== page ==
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Continental Drift
Take a look at a globe sometime and observe the remarkable fit between South America and Africa.
Could they have, in fact, been connected?
During the 19th and early 20th centuries, several
geologists explored the idea of moving continents by observing the possible “fit” between Africa and
South America. In 1912 Alfred Wegener, a lecturer in astronomy and meteorology, hypothesized that
the earth’s continents were all together at one time, forming the supercontinent Pangaea, and then they
broke apart, drifting through the ocean floor to produce the present-day continental configurations. This
is known as the Continental Drift Hypothesis. Wegener supported his Continental Drift Hypothesis
with fossil evidence and lithological correlation. For example, Wegener correlated several land type
fossils with other land type fossils on different continents. Additionally, Wegener pointed out
remarkable lithologic characteristics that matched with those of other continents.
Continental drift was not immediately accepted by Wegener’s peers when he published his findings in
1915. Critics of continental drift indicated that his evidence was not substantial, and Wegener could not
explain how continents move. In fact, critics bitterly attacked Wegener, destroying his teaching career
and credibility as a scientist. During the early 1900’s, two primary viewpoints or doctrines were
currently accepted, thus dismissing continental drift. Permanentists believed that continents and
basins are virtually unchanged and continents remained stationary. Contractionists explained earth
features using the Shrinking Earth Hypothesis, which suggested that gradual contraction of the solid
earth allowed the ocean floor to become dry land and dry land to become the ocean floor.
The Birth of Plate Tectonics
Alfred Wegener died in 1935, found frozen in the Artic. However, some scientists stayed on board
supporting Wegener’s Continental Drift Hypothesis. In 1947, technology allowed the mapping of the
Atlantic Ocean floor and led to the discovery of a linear mountainous terrain with abundant volcanic and
earthquake activity. It was learned that this mountain range was produced by volcanism in which lava
pushes up between the mountains, spreading apart the ocean floor. This is known as sea floor
spreading or referred to as a spreading ridge. This particular ridge is called the mid-Atlantic ridge.
Magma rises and moves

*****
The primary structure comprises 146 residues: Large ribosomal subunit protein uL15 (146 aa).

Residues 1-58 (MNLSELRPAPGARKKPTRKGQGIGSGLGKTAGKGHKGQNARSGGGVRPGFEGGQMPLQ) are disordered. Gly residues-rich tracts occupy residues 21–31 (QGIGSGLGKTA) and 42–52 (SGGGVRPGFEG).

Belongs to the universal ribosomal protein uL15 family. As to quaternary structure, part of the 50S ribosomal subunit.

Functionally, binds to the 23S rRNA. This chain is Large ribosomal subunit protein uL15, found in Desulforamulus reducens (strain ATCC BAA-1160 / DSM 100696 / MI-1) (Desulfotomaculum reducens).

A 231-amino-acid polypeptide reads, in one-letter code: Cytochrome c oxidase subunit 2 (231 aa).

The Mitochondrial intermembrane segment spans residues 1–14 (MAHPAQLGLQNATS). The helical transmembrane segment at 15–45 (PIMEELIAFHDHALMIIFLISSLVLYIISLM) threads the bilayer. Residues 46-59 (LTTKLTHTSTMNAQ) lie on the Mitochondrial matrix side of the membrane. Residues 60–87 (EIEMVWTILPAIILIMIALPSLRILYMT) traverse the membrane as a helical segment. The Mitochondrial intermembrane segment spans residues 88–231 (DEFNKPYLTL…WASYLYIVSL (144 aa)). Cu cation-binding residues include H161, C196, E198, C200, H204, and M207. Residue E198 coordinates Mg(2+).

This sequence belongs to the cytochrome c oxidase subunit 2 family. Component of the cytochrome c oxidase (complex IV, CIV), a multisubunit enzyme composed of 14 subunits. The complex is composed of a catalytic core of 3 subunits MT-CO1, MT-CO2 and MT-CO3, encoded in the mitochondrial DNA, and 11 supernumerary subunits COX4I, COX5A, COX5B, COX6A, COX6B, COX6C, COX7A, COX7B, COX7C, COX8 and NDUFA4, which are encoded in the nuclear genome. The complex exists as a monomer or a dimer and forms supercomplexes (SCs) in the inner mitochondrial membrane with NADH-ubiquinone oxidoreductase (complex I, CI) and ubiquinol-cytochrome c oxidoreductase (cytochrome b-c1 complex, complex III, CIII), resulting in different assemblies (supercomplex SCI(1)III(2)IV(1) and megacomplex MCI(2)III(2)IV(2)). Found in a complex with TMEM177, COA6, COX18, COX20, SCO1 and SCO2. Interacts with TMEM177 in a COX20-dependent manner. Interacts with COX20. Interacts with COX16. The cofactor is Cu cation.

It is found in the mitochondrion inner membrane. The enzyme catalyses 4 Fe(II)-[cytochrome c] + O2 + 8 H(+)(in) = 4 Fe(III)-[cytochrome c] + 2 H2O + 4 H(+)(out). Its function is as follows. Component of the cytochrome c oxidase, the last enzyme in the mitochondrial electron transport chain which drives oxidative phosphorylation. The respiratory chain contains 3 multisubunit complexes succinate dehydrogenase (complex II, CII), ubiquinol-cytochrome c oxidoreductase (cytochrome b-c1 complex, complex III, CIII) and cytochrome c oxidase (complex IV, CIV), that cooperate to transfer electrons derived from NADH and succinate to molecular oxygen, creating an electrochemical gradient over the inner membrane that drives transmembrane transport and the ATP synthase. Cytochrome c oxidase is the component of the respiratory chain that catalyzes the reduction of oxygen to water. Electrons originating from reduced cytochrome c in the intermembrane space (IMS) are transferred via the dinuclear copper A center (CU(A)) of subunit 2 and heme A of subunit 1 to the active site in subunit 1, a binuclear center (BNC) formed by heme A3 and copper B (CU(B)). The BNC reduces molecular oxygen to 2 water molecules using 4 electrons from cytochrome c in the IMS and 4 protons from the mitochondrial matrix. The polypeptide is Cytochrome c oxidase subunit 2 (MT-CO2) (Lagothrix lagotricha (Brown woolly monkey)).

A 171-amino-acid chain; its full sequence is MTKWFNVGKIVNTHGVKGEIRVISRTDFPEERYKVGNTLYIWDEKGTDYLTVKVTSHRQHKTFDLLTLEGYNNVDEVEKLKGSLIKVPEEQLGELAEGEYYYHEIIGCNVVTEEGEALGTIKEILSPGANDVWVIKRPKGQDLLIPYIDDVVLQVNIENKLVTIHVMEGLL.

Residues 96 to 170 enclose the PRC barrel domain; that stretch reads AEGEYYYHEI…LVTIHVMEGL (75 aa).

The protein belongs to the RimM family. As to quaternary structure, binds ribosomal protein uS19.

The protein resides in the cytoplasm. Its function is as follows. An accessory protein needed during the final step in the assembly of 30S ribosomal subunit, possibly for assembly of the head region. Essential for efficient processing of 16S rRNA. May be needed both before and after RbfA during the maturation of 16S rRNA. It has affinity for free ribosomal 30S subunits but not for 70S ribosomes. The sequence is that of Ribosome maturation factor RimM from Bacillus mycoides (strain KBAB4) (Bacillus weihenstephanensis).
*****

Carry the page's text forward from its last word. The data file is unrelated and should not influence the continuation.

in between the ocean plates,
producing volcanism and
earthquakes. Lava extrudes on
both sides of the ridge, spreading
the plates apart. This is known
as a spreading center.
By the 1960’s, scientists discovered a series of linear magnetic anomalies or magnetic stripes located
on each side of the mid-Atlantic ridge. In other words, the magnetic stripes on one side of the ridge
matched magnetic stripes on the other side of the ridge. These stripes possessed alternating magnetic
orientations which reflected the earth’s magnetic polarity at the time of ocean floor formation. These
are known as magnetic reversals. The data and observation of these magnetic reversals show that the
sea floor is spreading to produce stripes on both sides of the ridge, giving a mirror pattern. The
discovery of these geometric magnetic patterns is referred to as paleomagnetism. Paleomagnetism
demonstrates that continents are on the move and provides the pivotal evidence necessary to explain
the theory of plate tectonics. Wouldn’t Alfred Wegener have been proud?
In each diagram A,B, and C, the earth’s
crust is slowly spreading. This is reflected
by the magnetic reversal stripes
producing the same pattern on either
side of the spreading center. This is
known as paleomagnetism. Which magnetic
stripe is the oldest? Why?
Plate Tectonics
By the late 1960’s, scientists had joined together to create the plate tectonic model. The plate tectonic
model is used to describe various geologic features, geological rock environments, and the pattern of
volcanism as well as earthquake activity. According to the plate tectonic model, the surface of the
Earth consists of a series of relatively thin but rigid plates which are in constant motion. The surface
layer of each plate is composed of oceanic crust, continental crust, or a combination of both. The lower
part consists of the rigid upper layer of the Earth's mantle. The rigid plates pass gradually downward
into the plastic (soft) layer of the mantle, the astenosphere. The plates may be up to 70 km thick if
composed of oceanic crust or 150 km thick if incorporating continental crust. Plates move at different
velocities; the African plate moves about 25 mm per year whereas the Australian plate moves about 60
mm per year. Volcanic and earthquake activities primarily occur along plate boundaries. Here, plates
may move away from each other, slam into each other, or grind past one another. There are three
types of plate boundaries: divergent, convergent, and transform plate interactions.
Divergent plate boundary
The divergent boundary represents two plates moving away or separating from each other, hence the
term divergent. At this type of boundary, new oceanic crust is formed in the gap between two diverging
plates as magma rises and fills the gap. The divergent boundary is characterized by high-rising ridges
at the boundary while plate material thins away from the divergent boundary. Presently, most divergent
boundaries occur along the central zone of the world's major ocean basins. The process by which the
plates move apart is referred to as sea floor spreading. The Mid-Atlantic Ridge and East Pacific Rise
provide good examples of this type of plate margin.
The divergent boundary is represented
by two plates moving apart or away
from each other. Magma rises, filling the
gap and pushing the plates apart. Earthquakes
and volcanic activity are common along the
divergent boundary.
Convergent plate boundaries
The convergent boundary is represented by two plates moving toward each other, hence the term
convergence. As the two plates converge, one plate typically slides beneath the other. The sliding
plate descends below the overriding plate and is assimilated into the Earth’s upper mantle. The
descending plate moves along the subduction zone before entering the mantle. In other words, it can